Five months after the major oil disaster in the Gulf of Mexico, a young bottlenose dolphin named Louie was found on a beach in Louisiana covered with oil. He was by himself and barely alive. His body was covered with oil, but it wasn’t in the blowhole or mouth. He was rescued by Louisiana Marine Mammal and Sea Turtle Rescue. In Louisiana, 60 dolphins have died since the oil disaster. Louie had only a five percent chance of survival when he was found. The only other oiled dolphin found alive in Louisiana waters didn’t survive the rehabilitation period.
(If you are ever on a beach in Louisiana, and see a stranded marine mammal, call their Mammal and Sea Turtle Rescue Program.)
At Audubon Aquatic Center in New Orleans, Louie had ’round-the-clock care for two and a half weeks. The rescue team cleaned off the oil, but he was so sick he couldn’t float on his own. He had to be held up in the water 24 hours a day in order to breathe properly. He also wasn’t swimming, but at the end of the most dire period, he started eating fish on his own and moving his tail up and down. It took five months and 700 hours of rehabilitation to get him to his current healthy state.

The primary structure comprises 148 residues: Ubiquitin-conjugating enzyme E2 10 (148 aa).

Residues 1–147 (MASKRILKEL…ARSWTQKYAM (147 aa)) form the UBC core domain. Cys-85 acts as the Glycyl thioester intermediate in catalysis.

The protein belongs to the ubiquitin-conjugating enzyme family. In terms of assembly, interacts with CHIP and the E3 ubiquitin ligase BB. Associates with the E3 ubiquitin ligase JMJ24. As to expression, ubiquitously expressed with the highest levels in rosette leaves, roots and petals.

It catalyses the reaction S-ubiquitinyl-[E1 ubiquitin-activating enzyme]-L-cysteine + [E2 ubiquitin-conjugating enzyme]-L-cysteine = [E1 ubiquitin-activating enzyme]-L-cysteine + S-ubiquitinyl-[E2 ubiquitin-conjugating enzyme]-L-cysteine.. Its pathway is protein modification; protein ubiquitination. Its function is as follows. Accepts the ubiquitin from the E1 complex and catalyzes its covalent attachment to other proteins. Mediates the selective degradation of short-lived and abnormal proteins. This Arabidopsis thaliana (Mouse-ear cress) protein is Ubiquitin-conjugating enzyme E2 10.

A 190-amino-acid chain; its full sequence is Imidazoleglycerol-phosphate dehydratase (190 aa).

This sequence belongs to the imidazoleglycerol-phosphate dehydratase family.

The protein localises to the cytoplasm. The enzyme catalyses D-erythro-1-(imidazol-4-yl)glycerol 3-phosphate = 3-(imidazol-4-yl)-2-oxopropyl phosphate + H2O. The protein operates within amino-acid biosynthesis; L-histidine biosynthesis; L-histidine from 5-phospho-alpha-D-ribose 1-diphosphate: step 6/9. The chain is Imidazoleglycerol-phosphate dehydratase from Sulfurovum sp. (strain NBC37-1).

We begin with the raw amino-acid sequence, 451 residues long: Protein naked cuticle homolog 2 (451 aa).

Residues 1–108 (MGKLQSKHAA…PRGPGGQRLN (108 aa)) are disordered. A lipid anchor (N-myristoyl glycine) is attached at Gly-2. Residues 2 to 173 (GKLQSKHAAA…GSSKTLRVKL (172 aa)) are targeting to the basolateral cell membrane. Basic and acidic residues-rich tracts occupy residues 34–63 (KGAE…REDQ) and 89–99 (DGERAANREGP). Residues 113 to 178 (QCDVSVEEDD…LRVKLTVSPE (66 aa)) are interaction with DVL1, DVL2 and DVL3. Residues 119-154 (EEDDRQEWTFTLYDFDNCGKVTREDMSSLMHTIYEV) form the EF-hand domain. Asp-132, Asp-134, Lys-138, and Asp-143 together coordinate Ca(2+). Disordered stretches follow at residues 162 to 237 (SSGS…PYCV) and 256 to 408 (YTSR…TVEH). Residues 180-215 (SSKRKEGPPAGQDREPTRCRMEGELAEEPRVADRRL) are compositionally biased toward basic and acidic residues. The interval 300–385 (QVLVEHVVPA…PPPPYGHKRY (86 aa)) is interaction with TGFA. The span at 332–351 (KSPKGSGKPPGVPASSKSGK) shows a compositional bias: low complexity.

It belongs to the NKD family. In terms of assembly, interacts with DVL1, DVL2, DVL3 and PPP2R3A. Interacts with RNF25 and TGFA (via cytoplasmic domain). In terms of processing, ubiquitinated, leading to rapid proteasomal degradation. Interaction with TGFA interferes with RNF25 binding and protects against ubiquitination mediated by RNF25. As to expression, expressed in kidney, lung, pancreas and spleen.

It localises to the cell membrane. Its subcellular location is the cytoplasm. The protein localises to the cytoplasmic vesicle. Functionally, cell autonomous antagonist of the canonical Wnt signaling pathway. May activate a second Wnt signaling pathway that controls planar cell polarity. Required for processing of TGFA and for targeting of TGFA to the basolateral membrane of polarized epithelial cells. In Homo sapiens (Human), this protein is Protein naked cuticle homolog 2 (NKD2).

“Part of the reason we named him Louie is to immediately connect him to his Louisiana roots because here you have a little guy who has a real survivor story to tell. He serves as a reminder of the importance of protecting these animals out in the wild and protecting the environment,” said Mary Stella from the Dolphin Research Center. (Source: CNN.com)
Louie is estimated to be less than two years old, and because he was separated from his mother, did not learn how to hunt and defend well enough to become part of a wild dolphin community. So he was moved to Dolphin Research Center on Grassy Key in Florida. A Coast Guard aircraft flew him to the dolphin center, and one of their staff stayed with him in a tank during the flight. He is now six feet long and weighs 174 pounds. If you are in the Florida Keys you can visit him, along with their dolphins. He is probably safer there than in the Gulf where oil drilling continues.